INDIANAPOLIS -- The Big Blue Beatdown was finally over. Kentucky had pounded Kansas by 32 -- count 'em -- 32 points, and Jayhawks coach Bill Self walked into the interview room and grabbed a bottle of water.

“I thought this was vodka,” he said. When you’ve just lost 72-40, what is left but a sense of humor? Besides, a lot of coaches this season will feel that way a half-hour after playing Kentucky.

The question on the floor is, will all of them?

As of Tuesday night, the college basketball season was five days old. Since when do we start sizing up a team’s chances to go unbeaten on November 18? Never. But with Kentucky, we might not be able to stop ourselves.

Kentucky coach John Calipari.
Pat Lovell | USA TODAY Sports Images
Kentucky coach John Calipari.
“We’re not that good,” John Calipari said.

Yeah, good luck finding buyers for that one, after what the Wildcats just did to Kansas.

“I would say he’s got to say that,” Self said. That was just after the Kansas coach mentioned, “Somebody’s going to have to play a great game to beat them.”

This doubleheader is designed to get the nation in the basketball mood by providing glimpses of how some of the bluebloods are shaping up.

It was shown Tuesday, for example, why Duke's Jahlil Okafor -- who has missed only five of his first 30 college shots, put on a clinic with his inside moves and scored 17 points against a physical Michigan State team -- comes with such an opportunity to climb the list of post players for Mike Krzyzewski at Duke.

“He has a chance to be the best one,” Krzyzewski said. By the way, the Blue Devils have trailed only 13 seconds in Okafor’s first three games.

“You’ve just got to love a guy that that wants to be what he is,” Michigan State’s Tom Izzo said. “He’s a center that wants to be a center. Most centers used to want to be power forwards, and now they want to be two guards.”

It was shown how Michigan State needs work on its defense, and Kansas needs even more on its offense. “They’re embarrassed. Obviously we’re all embarrassed,” Self said of his battered Jayhawks. “But it’s too early in the season to be discouraged.”

But most of all, it was fair warning to the rest of college basketball that its worst fears about Kentucky might be true.

Yes, with enough McDonald’s All-Americans to fill a mini-bus, the Wildcats can relentlessly go at opponents like waves upon a beach. “We kind of bum-rushed them a little bit,” Calipari said of Kansas. “Every time they looked, there were more tanks coming over the hill. It wasn’t substitutes, it was reinforcements. Here they come. It kind of gets to you a little bit.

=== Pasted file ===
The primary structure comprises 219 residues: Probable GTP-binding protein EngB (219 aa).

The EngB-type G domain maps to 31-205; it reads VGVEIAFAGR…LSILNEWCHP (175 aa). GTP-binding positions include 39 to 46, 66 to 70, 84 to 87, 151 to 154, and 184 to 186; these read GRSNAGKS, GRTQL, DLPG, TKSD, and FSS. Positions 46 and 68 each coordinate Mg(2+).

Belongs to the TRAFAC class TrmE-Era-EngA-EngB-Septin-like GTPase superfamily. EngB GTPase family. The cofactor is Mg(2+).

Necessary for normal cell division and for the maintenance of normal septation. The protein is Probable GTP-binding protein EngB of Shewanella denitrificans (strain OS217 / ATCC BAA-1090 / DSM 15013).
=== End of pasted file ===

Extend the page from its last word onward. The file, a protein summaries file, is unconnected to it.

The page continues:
“We’ve got 10 starters on this team. That’s what we have.”

And yes, they are long and tall and quick on defense, so it would be easier to run a fast break through barbed wire than get to the rim against Kentucky. Anyone who tries usually finds a small platoon of 6-10-or-better bodies waiting to make life miserable.

Which is why Kansas had as many of its shots blocked Tuesday (11) as it had go in. You could watch basketball games for eons and never see that.

“We had the helper helping the helper,” Calipari said.

“They can cover up for mistakes as well as anybody I’ve ever seen,” said Self, whose Jayhawks missed 25 of 33 shots before halftime and 20 of 23 after it. “No matter how bad we shot it in the first half, we proved that we could actually shoot it a hell of lot worse in the second.”

And most importantly, yes, everyone is buying into the two-platoon system. So far, anyway. No Wildcat played more than 21 minutes Tuesday night.

Kentucky guard Aaron Harrison.
Pat Lovell | USA TODAY Sports Images
Kentucky guard Aaron Harrison.
“We couldn’t do what we’re doing -- there’s no way -- if we didn’t have solid, selfless kids,” Calipari said.  “Think about it. These guys are McDonald’s All-Americans, and they’re playing half a game.

“And they’re accepting it. Unless they allow us to do this, we can’t do it.”

It was junior Willie Cauley-Stein who noted the most pertinent point. “If you’re winning, it makes it a lot better."

Calipari said he wants more motion from his offense. The one that has only five more turnovers through three games than the defense has blocked shots.

He wants to find more shots for Aaron Harrison, last spring’s 3-point drama king. “The team has to do it,” he said. “Or if they don’t do it, then I’m going to have to do it.”

He repeated that the platoon system will be tinkered with, or scrapped, pending future events.

“This will all be decided on the court. I told these guys it’s not communism. If someone deserves more time, they will play more. If someone is playing themselves out of time, I’ll deal with that. Will I ever go to playing eight guys, or seven? I hope not, because I want to be fair for all these kids. I’m not trying to do this to be a genius. I’ve never coached this way. What I’m doing, this is what’s right for these 10 players.”

Self suggested the team to beat Kentucky might be one that is patient, spreads the floor, works the clock, and shoots a percentage hot enough to make toast.

“Right now, they’re so much ahead, but [other] teams have a tendency to get better, too. There will be teams out there that can challenge them. Whether or not they can beat them, I don’t know.”

Calipari’s bottom line on Kentucky: “I’ve got a job to do and I told them that after the game. We’ve got to keep growing and getting better, and I’m not going to accept anything but that.

“We’ve got so much to figure out about this team, it’s not funny. The only good news is when we come into town, the other guy’s got to figure out two teams.”

About those two Kentucky teams. How do you stay with them? How do you rebound against them? How do you score on them? And if they don’t turn on each other, what are they going to be like in March? Tuesday told us it is not too early to ask.